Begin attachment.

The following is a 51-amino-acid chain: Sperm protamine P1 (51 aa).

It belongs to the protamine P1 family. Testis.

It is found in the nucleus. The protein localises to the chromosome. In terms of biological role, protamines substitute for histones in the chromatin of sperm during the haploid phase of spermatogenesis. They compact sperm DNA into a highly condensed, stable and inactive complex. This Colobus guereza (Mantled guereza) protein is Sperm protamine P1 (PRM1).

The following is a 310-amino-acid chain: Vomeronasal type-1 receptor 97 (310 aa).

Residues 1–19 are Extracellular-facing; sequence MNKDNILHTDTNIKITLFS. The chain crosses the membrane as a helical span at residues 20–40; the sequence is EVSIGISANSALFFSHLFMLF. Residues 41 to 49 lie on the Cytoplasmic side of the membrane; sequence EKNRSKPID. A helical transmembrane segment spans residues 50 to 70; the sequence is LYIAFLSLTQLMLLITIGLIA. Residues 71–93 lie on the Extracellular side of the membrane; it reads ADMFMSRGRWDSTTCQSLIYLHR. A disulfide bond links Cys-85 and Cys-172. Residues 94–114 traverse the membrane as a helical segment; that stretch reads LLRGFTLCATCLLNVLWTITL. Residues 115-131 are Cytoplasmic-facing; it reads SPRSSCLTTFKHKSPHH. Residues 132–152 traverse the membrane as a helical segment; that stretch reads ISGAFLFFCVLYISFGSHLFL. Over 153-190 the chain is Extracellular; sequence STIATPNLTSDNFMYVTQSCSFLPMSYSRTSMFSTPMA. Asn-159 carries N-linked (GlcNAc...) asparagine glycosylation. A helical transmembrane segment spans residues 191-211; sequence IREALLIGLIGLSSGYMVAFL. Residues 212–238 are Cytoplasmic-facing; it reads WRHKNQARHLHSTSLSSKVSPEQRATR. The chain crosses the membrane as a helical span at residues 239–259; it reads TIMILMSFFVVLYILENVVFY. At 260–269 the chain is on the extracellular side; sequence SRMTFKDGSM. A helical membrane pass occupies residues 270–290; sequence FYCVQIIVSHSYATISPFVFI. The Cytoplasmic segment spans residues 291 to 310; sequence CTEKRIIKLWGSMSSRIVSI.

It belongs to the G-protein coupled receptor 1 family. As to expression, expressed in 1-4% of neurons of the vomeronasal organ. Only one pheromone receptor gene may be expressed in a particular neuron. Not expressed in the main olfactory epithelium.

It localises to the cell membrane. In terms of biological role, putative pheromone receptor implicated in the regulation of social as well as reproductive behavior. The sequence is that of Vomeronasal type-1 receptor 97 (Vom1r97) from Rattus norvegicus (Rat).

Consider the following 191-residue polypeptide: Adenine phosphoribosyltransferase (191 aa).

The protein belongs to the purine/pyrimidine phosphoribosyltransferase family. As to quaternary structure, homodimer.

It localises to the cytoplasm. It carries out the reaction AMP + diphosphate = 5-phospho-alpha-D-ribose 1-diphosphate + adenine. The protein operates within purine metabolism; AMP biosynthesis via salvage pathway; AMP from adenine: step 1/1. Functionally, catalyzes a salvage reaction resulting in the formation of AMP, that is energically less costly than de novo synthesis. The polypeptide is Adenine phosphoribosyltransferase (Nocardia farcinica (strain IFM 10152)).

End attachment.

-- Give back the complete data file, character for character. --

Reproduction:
The following is a 51-amino-acid chain: Sperm protamine P1 (51 aa).

It belongs to the protamine P1 family. Testis.

It is found in the nucleus. The protein localises to the chromosome. In terms of biological role, protamines substitute for histones in the chromatin of sperm during the haploid phase of spermatogenesis. They compact sperm DNA into a highly condensed, stable and inactive complex. This Colobus guereza (Mantled guereza) protein is Sperm protamine P1 (PRM1).

The following is a 310-amino-acid chain: Vomeronasal type-1 receptor 97 (310 aa).

Residues 1–19 are Extracellular-facing; sequence MNKDNILHTDTNIKITLFS. The chain crosses the membrane as a helical span at residues 20–40; the sequence is EVSIGISANSALFFSHLFMLF. Residues 41 to 49 lie on the Cytoplasmic side of the membrane; sequence EKNRSKPID. A helical transmembrane segment spans residues 50 to 70; the sequence is LYIAFLSLTQLMLLITIGLIA. Residues 71–93 lie on the Extracellular side of the membrane; it reads ADMFMSRGRWDSTTCQSLIYLHR. A disulfide bond links Cys-85 and Cys-172. Residues 94–114 traverse the membrane as a helical segment; that stretch reads LLRGFTLCATCLLNVLWTITL. Residues 115-131 are Cytoplasmic-facing; it reads SPRSSCLTTFKHKSPHH. Residues 132–152 traverse the membrane as a helical segment; that stretch reads ISGAFLFFCVLYISFGSHLFL. Over 153-190 the chain is Extracellular; sequence STIATPNLTSDNFMYVTQSCSFLPMSYSRTSMFSTPMA. Asn-159 carries N-linked (GlcNAc...) asparagine glycosylation. A helical transmembrane segment spans residues 191-211; sequence IREALLIGLIGLSSGYMVAFL. Residues 212–238 are Cytoplasmic-facing; it reads WRHKNQARHLHSTSLSSKVSPEQRATR. The chain crosses the membrane as a helical span at residues 239–259; it reads TIMILMSFFVVLYILENVVFY. At 260–269 the chain is on the extracellular side; sequence SRMTFKDGSM. A helical membrane pass occupies residues 270–290; sequence FYCVQIIVSHSYATISPFVFI. The Cytoplasmic segment spans residues 291 to 310; sequence CTEKRIIKLWGSMSSRIVSI.

It belongs to the G-protein coupled receptor 1 family. As to expression, expressed in 1-4% of neurons of the vomeronasal organ. Only one pheromone receptor gene may be expressed in a particular neuron. Not expressed in the main olfactory epithelium.

It localises to the cell membrane. In terms of biological role, putative pheromone receptor implicated in the regulation of social as well as reproductive behavior. The sequence is that of Vomeronasal type-1 receptor 97 (Vom1r97) from Rattus norvegicus (Rat).

Consider the following 191-residue polypeptide: Adenine phosphoribosyltransferase (191 aa).

The protein belongs to the purine/pyrimidine phosphoribosyltransferase family. As to quaternary structure, homodimer.

It localises to the cytoplasm. It carries out the reaction AMP + diphosphate = 5-phospho-alpha-D-ribose 1-diphosphate + adenine. The protein operates within purine metabolism; AMP biosynthesis via salvage pathway; AMP from adenine: step 1/1. Functionally, catalyzes a salvage reaction resulting in the formation of AMP, that is energically less costly than de novo synthesis. The polypeptide is Adenine phosphoribosyltransferase (Nocardia farcinica (strain IFM 10152)).